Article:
I spent my lunch break strolling round the Bronze Age parts of the British Museum today and came home determined to look up the Badbury stone in Grinsell. It's a bit confusing as he doesn't use the name the Three Kings at any point, but the barrows in question are probably what he calls Shapwick 5, 6a and 6b (6a having yielded the stone). But although the Museum information says the barrow was destroyed, Grinsell puts it down at 9 feet high and I suspect it has not been destroyed since. Anyway here's his marvellous description:
"...nearly levelled 1845, but removal of the centre was watched by JHA [J H Austen]. About three inhumations, probably primary, two with food-vessels and one with an ornamented handled pot resembling those of Cornish type; up to 15 cremations (perhaps more), a few possibly contemporary with the inhumations, the majority clearly secondary and a few with E/MBA [early to middle Bronze Age] collared urns of a latish type; as far as can now be ascertained, none was LBA [late Bronze Age]. The barrow consisted of a central cairn of local sandstone blocks enclosed in a ring of flints, which was bordered by a massive wall of sandstone 30 feet diameter, outside of which was a ring of chalk about 15 feet wide, which must have originally covered the mound. The interments were probably all in the central cairn. In the centre according to Durden (not in the surrounding wall as often stated) was the well-known large slab of sandstone which was decorated with carvings of daggers and axes, the former of type similar to those from Stonehenge, conjectured to be of Mycenean type.
Three well preserved barrows, in a line, just to the west of the hill fort (next to the track to the main car park). Like three big jelly mounds of earth! Compared to all sorts of degraded and scrubby barrows I had just visited in Cornwall, these are almost like picture perfect barrows.
Very easy to find as you need to drive past them to get to the main car park, or you will walk past them if you walk into the National Trust land from the main entrance.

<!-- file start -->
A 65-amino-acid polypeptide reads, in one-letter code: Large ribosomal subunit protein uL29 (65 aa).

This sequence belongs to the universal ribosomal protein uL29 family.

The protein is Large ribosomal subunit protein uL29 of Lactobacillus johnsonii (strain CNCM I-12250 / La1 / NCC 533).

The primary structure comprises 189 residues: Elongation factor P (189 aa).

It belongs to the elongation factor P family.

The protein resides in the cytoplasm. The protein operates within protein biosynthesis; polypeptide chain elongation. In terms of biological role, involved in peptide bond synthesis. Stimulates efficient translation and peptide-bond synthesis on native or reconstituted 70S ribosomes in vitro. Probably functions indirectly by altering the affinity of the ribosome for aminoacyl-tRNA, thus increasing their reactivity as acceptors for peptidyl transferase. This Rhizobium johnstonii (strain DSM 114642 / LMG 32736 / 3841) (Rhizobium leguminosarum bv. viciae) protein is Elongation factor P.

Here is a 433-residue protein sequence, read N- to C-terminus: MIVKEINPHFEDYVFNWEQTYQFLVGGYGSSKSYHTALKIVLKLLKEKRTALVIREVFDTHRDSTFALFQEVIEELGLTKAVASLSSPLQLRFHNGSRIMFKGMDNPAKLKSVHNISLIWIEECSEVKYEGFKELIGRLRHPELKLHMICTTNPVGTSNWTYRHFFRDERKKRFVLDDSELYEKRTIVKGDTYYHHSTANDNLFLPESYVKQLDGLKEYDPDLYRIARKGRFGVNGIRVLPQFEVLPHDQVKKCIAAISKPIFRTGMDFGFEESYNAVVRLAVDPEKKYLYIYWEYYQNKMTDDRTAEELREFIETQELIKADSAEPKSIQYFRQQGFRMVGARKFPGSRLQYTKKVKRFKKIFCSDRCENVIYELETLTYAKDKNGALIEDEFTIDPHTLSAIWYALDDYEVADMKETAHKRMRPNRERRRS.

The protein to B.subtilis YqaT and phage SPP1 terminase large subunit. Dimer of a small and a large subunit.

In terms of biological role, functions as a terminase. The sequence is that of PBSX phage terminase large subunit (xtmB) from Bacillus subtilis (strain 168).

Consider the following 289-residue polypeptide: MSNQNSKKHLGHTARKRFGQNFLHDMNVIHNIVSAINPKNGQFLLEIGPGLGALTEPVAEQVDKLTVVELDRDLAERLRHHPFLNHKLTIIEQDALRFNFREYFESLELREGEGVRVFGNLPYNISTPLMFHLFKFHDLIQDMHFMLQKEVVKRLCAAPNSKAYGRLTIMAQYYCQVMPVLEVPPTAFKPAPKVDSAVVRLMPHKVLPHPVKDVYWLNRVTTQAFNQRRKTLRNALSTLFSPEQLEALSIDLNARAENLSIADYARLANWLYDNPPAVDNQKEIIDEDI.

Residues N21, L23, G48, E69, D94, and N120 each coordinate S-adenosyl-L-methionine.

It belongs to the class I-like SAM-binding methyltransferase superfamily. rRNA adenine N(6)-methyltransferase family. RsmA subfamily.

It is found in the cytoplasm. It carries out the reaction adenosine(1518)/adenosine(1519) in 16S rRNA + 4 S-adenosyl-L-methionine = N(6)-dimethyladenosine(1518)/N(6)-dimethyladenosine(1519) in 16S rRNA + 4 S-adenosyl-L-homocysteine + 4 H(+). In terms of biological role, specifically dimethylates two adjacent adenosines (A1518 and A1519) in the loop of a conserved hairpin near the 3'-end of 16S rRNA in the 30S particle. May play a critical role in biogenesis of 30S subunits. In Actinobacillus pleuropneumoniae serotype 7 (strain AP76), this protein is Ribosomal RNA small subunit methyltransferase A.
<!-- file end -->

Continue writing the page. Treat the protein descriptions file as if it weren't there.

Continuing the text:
(ST 94660312) Straw Barrow (NR). (1)
Straw Barrow, a bowl barrow formerly 65 ft in diameter and 3 ft high, but heavily ploughed. (2)
( 1) Ordnance Survey Map (Scale / Date)
1:10 000 1978
( 2) Royal Commission on Historical Monuments (England) 1975 An inventory of historical monuments in the County of Dorset. Volume five : east Dorset
(3) Scheduled Monument Notification
A little confusion as to the barrow which contained the carved stone of daggers and axes.
Badbury Barrow, round barrows (ST/948035) 4 miles nw of Wimborne Minster (A31, A341), 1 mile ese of Tarrant Keynston (B3082), on s side of B3082. Finds in British Museum.
There are 2 bowl-barrows close together, on either side of the track to Shapwick, and there is a third. Straw Barrow, 300 yds. to the s. One of these is the barrow from which, in 1845, a large block of sandstone was removed, bearing carvings of daggers and axes like those at Stonehenge. This same barrow had at its centre a heap of sandstone blocks surrounded first by a ring of flints and then a stout wall of sandstone blocks. Chalk covered the mound. In or under the central stone heap were at least 3 skeletons, 2 furnished with food vessels. There were also more than 15 cremations, but not all these were contemporary with the inhumations. There were several collared urns with them. The carvings of daggers and axes would date this barrow to the period 1,700-1,400 BC. Since Straw Barrow has many sandstone blocks scattered over it today, it is possible that the details described refer to it rather than to one of the others. One of the latter is also known to have contained a Middle Bronze Age urn with cremation, indicating a date of c. 1,250- 1,000 BC. All are about 60 ft. across and 2 3 ft. high.
Guide to prehistoric England - Nicholas Thomas 1976